In the early 1980's, as the Disco music era came to an insufferable conclusion, the innovation of utilizing electronics and computers in music was gradually becoming more than a curiosity.
Soul music, unlike drug-crazed Disco, was clearly art based music, founded on true human emotion, and real spiritual dynamics.
How on earth could replacing real human talent with computers lead to any worthwhile "SOUL" music?
By 1982 Stevie Wonder, Prince, and Marvin Gaye all began utilizing a little bit more than the usual Fender "Rhodes" electric piano to compose. There was Hohner's "funky clavinet", talk-box "vocoders", and a plethora of "drum machines" coming into the musical instrument marketplace.
Eventually up-and-coming R&B talent would see this electronic age of musical instrumentation embraced by established stars and legends.
When the Stevie Wonder's the Prince's and the Marvin Gaye's scored huge chart hits using the new hi-tech musical instruments, the younger Soul music talent saw this as the nod of approval they needed to follow suit.
One of the most innovative Soul & Funk hit records to break new terrain in the early 80's was the electro-funk song; "777-9311". Composed by Prince and recorded by the Minneapolis funk band; The Time. This immensely popular and influential urban party record was the lead single from The Time's second album; "What Time Is It?!!"
Recorded for the album at Prince's home studio in May–June 1982, the song was produced, arranged, composed and performed by Prince, with lead singer of The Time; Morris Day adding the lead vocal track.
A sophisticated and deeply funky song it opens with an electronic drum machine beat pattern featuring an active and syncopated hi-hat pattern that repeats. Then electric rhythm guitar and a real slap-bass guitar is added climaxing in an erotic orgy of guitar and electronic synthesizer parts. All together it is far from mechanical, it is a sensual and moving experience that insisted all who heard it immediately rush onto the dance-floor.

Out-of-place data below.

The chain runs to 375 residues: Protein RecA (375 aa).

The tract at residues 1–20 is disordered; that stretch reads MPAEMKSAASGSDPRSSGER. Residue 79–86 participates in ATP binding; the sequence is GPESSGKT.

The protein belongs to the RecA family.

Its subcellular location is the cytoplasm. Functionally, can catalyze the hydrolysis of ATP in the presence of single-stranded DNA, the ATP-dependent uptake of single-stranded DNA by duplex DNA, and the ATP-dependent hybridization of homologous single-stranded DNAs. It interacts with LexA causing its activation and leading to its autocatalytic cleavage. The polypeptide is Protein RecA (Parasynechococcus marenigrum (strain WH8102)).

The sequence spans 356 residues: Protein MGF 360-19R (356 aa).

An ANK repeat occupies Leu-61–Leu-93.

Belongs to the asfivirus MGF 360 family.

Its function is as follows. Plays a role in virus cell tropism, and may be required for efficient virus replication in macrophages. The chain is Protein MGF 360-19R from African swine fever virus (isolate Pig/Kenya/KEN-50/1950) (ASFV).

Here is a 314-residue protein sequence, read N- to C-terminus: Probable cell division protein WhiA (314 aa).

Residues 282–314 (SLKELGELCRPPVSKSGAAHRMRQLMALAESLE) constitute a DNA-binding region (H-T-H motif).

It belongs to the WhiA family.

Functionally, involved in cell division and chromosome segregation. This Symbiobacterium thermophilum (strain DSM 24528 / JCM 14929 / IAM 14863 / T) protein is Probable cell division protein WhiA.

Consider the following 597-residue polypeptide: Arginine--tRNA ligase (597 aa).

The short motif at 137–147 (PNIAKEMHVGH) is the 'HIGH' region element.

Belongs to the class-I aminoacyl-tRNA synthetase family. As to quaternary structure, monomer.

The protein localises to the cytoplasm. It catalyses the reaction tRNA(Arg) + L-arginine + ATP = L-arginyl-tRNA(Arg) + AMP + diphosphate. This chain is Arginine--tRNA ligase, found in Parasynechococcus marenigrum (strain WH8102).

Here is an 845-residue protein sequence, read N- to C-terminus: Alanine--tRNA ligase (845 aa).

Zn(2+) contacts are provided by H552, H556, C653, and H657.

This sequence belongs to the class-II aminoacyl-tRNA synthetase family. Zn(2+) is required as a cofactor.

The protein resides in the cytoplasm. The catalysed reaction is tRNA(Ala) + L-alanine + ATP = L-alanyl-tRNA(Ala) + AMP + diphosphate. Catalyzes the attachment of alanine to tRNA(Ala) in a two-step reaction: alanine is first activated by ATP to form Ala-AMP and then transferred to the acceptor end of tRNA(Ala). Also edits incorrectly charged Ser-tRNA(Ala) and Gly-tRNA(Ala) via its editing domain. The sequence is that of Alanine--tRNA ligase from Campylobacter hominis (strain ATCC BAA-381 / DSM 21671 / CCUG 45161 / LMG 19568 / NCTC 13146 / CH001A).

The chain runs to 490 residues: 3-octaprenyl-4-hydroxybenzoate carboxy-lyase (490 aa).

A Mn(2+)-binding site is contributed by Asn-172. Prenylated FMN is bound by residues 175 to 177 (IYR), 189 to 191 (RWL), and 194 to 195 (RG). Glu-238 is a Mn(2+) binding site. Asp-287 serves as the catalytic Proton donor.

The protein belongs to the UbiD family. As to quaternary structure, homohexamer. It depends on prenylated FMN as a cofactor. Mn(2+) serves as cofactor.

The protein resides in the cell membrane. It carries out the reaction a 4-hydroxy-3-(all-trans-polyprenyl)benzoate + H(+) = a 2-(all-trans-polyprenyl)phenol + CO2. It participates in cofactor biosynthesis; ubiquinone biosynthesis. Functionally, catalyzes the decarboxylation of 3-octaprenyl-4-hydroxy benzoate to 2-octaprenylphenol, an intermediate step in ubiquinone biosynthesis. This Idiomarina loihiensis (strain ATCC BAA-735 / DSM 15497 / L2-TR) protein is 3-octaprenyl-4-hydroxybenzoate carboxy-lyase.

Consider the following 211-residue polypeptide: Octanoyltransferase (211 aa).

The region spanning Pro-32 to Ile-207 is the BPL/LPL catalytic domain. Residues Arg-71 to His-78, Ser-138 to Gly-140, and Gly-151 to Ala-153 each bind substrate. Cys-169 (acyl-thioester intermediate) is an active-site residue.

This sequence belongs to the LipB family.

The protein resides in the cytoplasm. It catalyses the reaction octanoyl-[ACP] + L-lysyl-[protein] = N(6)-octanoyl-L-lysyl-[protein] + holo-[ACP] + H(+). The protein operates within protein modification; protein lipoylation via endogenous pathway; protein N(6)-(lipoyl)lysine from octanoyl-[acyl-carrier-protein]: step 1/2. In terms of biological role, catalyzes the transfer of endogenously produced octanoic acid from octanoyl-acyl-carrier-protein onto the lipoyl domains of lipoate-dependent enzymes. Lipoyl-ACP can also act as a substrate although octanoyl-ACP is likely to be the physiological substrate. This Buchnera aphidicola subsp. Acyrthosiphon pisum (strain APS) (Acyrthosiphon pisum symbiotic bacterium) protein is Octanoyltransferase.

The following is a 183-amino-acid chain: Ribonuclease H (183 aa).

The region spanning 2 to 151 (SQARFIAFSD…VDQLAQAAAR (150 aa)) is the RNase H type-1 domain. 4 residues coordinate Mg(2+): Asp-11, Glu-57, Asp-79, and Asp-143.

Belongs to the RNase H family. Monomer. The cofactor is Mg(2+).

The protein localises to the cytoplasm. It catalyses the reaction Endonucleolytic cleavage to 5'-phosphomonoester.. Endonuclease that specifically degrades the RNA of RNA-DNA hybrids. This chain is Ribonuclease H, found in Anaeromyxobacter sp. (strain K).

"777-9311" reached #2 on the R&B charts and is one of The Time's signature numbers, played at all their concerts and reunion shows until today.
Another influential track from 1982 was the song that stayed atop the #1 r&b position for ten consecutive weeks: "Sexual Healing" by Marvin Gaye.
This post-disco, soul, funk, and reggae infused song was composed and performed on the Roland TR-808 drum machine.
The record-setting success of this seminal recording by the esteemed Motown legend: Marvin Gaye would cement 1982 as the turning point in the end of Disco and the beginning of Hi-Tech Soul R&B.
'Synth-Funk' would go on in the next few years to spawn legions of soul crooners using drum machines and synthesizer backdrops to record their own sexy love songs.
David Frank and Mic Murphy, along with Kashif, Mtume, and Paul Laurence Jones, all hailing from the heart and the heat of the early 80's NYC streets, were among the best of the burgeoning new army of electro-synth funk bands.
The new producers and new 80's groups were now influenced by the new synthesizer equipment being manufactured by music instrument companies such as; Roland, Korg, Yamaha, Sequential Circuits, and Oberheim. The new wave of sound created sparkling ear candy for the fans of soulful R&b and funky urban music, all while remaining dance-able and commercial.
By the end of the Disco music era contemporary rhythm and blues artists began to follow in the mighty footsteps of the early chart success of "777-9311" and "Sexual Healing".
The 'synth-funk' legacy lasted all the way through the 80's into the 'new jack swing' era of the early 90's, then into the Timbaland and Pharrell synth-sampled hits of the new millennium.
The playlist embedded below features the very best of "The System", an early 80's funk duo formed by David Frank and Mic (pronounced Mick) Murphy.
I want to share their music since they were among the first to follow the Disco exit straight into the Hi-tech Funk era and went so far as to literally name themselves after their brand new equipment! (The Oberheim System), you can't get more synthesized than that can you? But also because I feel David and Mic retain the soulful urgency and genuine emotion needed to create a convincing hybrid of 'soul and synthesizer'.
Moreover it's Mic's sensitive lyrics that evoke the great soul ballads and R&B love songs of the past, while it's David's funky electronic sounds that are layered in a meticulous backdrop of uniquely colorful electronic timbres.
I have always found something joyful in the varied arrangements, and something infectious in the passionate vocals of "The System".
Enjoy and comment!
By James Clark